Experimentally shooting from hip level. Everything has to be preset - including focus. Also remember to wind on (remember that expression?) I got lucky as you can see.
Drummers on Greenmarket Square, Cape TownNot so much about the photo, but I remember trying to be surreptitious so as not to be seen to be obviously taking photos. In retrospect, unnecessary when taking a performance.
Not so much about the photo, but I remember trying to be surreptitious so as not to be seen to be obviously taking photos. In retrospect, unnecessary when taking a performance.
Oops! She looks a little surprised...
.. and she was completely oblivious.
This was where I climbed up on a bollard behind the official photographers. I think I was the one who got the groom's engagement!
All's fair in love and street photography.
By typing “cubist photo”, and related terms, into Google image search one will find a lot of post-shutter spliced images. How nice, doesn’t anybody do this geometrically, without resorting to a pair of scissors and glue (virtual or otherwise)? Here is my crack at looking “cubist” using nothing more than camera and lighting. (there was a mirror involved too.)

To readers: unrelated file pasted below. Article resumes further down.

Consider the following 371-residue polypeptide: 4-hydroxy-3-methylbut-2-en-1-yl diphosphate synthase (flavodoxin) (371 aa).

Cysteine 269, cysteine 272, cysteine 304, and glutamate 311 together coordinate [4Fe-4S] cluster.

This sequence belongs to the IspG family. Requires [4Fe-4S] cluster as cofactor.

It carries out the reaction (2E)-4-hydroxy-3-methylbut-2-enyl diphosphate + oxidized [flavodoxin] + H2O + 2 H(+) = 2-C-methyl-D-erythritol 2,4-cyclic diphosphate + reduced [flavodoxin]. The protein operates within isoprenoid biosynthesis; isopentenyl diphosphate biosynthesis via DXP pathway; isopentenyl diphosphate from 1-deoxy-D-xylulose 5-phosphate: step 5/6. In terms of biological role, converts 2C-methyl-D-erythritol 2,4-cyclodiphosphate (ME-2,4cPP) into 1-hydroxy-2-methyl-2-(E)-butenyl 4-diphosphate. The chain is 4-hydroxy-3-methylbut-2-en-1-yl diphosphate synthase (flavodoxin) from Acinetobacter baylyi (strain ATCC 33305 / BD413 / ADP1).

The first setup was for experimental purposes only. The principal virtue of using a shop dummy is that one can take a lot of time even if it is a cold evening. They also don’t move around much and never complain.
Take 2 (to about 50) involved more care in the positioning of things.
Much happier with Cubist 2.
Below is what it looked like with the ambient lighting, together with a special appearance by an electrical outlet.
More to come…
The Tankwa Tree.
I was playing around with star and moon shots one night in the Tankwa Karroo. This was taken in haste with a long aperture-priority exposure and the little on-camera flash. There are a few things wrong with it. The focus is off (it was too dark that night – I needed a torch to light the branches in advance for the camera to see) and the framing is wrong. Too bad that something went “bump” in the campsite and I had to stop. Next time…
© Alec Smith / ImageMundi